How Were You Raised? The 4 Types of Parenting Styles
|May 26, 2012||Posted by admin under Human Behavior, Mind, Personality|
We like to think of ourselves as being in control of our identities. But the simple fact is that there are so many things going into “I” that oftentimes we can’t control for them. Sometimes we barely know how much they are affecting us, if at all.
Take parenting. Your parents and the home environment are all you know during your most vulnerable and impressionable stages in life. When you’re a baby sucking on your thumb to when you’re a teenager getting caught cheating on a test, your parents are there reacting– in a certain way– to everything you do.
It can’t matter that much, right? It was so long ago… right?
The way you were raised as a child can have an impact on the rest of your life. It changes your view of the world and most importantly, how you go about solving everyday life problems.
Psychologists have been able to identify 4 major types of parenting styles. After learning about them, I’ve found it becomes painfully obvious when someone fits a certain mold. But it’s interesting. Very interesting. Take a look for yourself. And if you’re brave enough, take a look at yourself.
1. Authoritative Parenting
Parent’s Motto: “The world is constantly changing and one day I won’t be there to tell you what to do– so you need to figure it out for yourself.”
Child’s Motto: “I did my best and had the right intentions, I have no regrets.”
I suppose I should go about this the politically correct way and say, “No, there is no one right way to parent your kids.” … But that wouldn’t be very honest now would it?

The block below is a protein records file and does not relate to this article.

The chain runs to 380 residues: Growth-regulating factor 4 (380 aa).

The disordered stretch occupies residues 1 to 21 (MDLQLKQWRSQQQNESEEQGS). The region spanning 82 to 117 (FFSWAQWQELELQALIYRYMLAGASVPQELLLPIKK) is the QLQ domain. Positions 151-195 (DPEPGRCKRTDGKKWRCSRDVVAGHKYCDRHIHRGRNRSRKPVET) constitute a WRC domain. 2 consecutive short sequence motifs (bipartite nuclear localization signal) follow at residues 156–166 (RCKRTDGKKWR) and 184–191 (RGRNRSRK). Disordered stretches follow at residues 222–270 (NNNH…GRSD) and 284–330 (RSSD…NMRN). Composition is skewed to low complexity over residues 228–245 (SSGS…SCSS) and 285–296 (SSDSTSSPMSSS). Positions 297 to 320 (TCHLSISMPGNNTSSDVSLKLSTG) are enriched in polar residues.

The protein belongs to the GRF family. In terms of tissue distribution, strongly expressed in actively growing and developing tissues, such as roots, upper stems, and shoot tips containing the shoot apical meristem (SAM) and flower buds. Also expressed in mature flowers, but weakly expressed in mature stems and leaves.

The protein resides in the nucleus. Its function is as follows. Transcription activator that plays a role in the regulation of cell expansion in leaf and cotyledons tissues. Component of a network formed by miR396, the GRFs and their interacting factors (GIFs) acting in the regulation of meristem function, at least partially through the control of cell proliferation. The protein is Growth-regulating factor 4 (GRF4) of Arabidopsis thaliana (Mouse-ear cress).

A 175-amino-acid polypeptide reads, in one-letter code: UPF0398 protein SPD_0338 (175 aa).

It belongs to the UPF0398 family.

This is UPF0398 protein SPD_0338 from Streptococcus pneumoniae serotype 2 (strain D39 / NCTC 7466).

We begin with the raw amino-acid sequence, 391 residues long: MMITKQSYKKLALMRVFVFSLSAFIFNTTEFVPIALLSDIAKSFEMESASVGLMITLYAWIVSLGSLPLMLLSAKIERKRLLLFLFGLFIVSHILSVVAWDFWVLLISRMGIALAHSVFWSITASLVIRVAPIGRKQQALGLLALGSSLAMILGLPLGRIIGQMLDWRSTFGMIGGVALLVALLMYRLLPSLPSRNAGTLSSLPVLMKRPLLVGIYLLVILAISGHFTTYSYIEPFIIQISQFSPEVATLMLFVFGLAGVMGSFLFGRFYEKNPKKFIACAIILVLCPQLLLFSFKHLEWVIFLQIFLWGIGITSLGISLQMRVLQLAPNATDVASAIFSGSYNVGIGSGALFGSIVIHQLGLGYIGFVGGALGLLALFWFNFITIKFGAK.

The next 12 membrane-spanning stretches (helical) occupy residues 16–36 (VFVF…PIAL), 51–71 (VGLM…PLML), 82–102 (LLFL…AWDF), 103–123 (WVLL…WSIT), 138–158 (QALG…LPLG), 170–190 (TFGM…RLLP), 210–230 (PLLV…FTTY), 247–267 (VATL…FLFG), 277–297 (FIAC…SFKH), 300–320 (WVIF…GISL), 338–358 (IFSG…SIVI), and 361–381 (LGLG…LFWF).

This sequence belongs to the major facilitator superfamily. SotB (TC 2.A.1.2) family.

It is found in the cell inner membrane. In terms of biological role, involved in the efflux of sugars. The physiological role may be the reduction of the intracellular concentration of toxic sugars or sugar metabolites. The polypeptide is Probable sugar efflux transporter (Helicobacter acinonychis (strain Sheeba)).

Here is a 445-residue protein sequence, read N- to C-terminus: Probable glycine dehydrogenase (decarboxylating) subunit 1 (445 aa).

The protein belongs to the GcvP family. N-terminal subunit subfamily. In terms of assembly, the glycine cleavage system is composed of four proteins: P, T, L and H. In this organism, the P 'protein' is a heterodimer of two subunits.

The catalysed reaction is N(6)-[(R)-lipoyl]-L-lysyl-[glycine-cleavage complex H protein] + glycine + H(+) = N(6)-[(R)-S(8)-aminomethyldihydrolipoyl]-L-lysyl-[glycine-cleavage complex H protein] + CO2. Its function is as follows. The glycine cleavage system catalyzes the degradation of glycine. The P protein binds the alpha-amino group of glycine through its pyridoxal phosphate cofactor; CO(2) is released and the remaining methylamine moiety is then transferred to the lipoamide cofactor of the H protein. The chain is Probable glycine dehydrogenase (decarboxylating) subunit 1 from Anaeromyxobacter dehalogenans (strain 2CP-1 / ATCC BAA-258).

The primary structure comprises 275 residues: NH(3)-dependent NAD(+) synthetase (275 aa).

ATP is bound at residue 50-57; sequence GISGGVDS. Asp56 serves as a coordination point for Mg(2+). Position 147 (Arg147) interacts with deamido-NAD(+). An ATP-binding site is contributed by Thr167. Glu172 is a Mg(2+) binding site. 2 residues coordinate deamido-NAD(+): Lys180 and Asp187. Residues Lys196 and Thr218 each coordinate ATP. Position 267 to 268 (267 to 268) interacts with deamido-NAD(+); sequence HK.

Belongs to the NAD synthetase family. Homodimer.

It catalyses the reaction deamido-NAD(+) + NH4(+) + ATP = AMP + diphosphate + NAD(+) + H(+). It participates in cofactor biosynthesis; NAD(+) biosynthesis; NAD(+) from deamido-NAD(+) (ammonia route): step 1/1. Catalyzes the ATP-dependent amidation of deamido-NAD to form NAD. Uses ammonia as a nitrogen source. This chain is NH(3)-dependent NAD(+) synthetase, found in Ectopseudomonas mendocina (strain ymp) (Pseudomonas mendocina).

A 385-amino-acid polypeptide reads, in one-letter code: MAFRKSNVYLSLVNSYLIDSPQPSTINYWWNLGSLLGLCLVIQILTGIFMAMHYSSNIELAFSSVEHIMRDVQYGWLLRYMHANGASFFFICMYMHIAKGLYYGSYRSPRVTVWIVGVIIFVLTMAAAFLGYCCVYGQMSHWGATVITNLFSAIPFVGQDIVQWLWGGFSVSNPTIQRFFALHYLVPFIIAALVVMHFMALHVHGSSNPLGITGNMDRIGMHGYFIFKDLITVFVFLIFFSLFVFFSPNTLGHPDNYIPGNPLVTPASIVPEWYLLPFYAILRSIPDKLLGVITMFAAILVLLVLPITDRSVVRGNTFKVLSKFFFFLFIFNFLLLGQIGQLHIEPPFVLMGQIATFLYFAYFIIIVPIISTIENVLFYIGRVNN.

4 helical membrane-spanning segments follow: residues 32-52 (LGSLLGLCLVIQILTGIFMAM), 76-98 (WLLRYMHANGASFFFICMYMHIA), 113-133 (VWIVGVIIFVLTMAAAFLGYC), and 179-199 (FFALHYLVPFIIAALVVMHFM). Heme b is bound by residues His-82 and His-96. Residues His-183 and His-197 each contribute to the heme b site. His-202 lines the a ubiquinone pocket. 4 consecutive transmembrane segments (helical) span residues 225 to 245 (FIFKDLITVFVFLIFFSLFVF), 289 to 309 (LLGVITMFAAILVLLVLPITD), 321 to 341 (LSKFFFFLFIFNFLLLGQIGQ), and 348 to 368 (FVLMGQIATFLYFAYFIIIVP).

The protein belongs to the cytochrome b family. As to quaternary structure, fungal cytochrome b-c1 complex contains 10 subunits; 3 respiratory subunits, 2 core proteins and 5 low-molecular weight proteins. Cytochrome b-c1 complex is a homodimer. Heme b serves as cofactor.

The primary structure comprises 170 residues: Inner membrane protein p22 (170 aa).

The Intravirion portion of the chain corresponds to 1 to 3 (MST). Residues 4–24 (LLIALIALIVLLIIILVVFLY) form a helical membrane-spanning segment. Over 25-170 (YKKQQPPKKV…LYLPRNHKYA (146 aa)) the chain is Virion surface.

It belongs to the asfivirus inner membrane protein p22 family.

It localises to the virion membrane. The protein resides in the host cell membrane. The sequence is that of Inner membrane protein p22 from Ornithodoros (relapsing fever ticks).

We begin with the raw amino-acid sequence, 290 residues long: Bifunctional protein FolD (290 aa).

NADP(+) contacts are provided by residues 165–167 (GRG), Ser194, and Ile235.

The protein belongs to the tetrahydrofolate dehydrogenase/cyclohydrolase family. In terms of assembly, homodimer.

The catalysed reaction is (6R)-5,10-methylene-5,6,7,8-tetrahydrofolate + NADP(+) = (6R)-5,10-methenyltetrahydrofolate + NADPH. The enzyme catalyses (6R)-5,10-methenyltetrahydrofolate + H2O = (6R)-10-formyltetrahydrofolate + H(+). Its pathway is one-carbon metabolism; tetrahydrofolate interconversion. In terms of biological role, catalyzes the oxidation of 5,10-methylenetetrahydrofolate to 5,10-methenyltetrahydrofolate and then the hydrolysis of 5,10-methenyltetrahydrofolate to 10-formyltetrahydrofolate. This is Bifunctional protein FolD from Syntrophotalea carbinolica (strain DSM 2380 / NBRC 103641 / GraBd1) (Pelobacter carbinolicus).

Of the 4 parenting styles, authoritative parenting is the best and results in the most emotionally stable children. Children who have been raised with authoritative parents learn to think for themselves and how to make the best decisions based on morality and sound judgement.
What makes authoritative parents different from the others? They’ve found balance.
Authoritative parents have rules and regulations, and they expect their kids to follow them. BUT at the same time they also listen to their children. Authoritative parents are the ones who would say the punishment should fit the crime. If the kid was put in detention for laughing in class, for example, the parents would punish him way less than if he was put in detention for getting into a fight. Likewise, if the kid had an excuse for getting into a fight, like the other boy was threatening a friend, then the parents would listen to him, see his point of view, and lessen the punishment accordingly.
By listening to their children, authoritative parents end up teaching them judgement. Authoritative parents earn their children’s respect and teach them how to best deal with problems and handle different situations.
2. Authoritarian Parenting
Parent’s Motto: “Because I said so.”
Child’s Motto: “My goal in life is to be happy.”
Like authoriTATIVE parents, authoriTARIAN (they’re really similar-sounding) parents have rules and regulations that children must follow. Unlike authoritative parents, however, authoritarian parents could give a rat’s ass about their child’s opinion or what they have to say. Rules are rules for a reason, and they’re going to be followed no matter what.
You’ll see these parents every so often and say, “Wow, I feel bad for that kid,” as they blow their heads off screaming about small things like spilled candy on the floor. It’s not hard to imagine how all the punishments can affect them later on. Children need to be taught how to react to situations and deal with problems. When authoritarian parents punish their kids, they don’t explain to the kid why what they did was wrong, so they never earn their respect or learn how to regulate themselves without the parent’s help.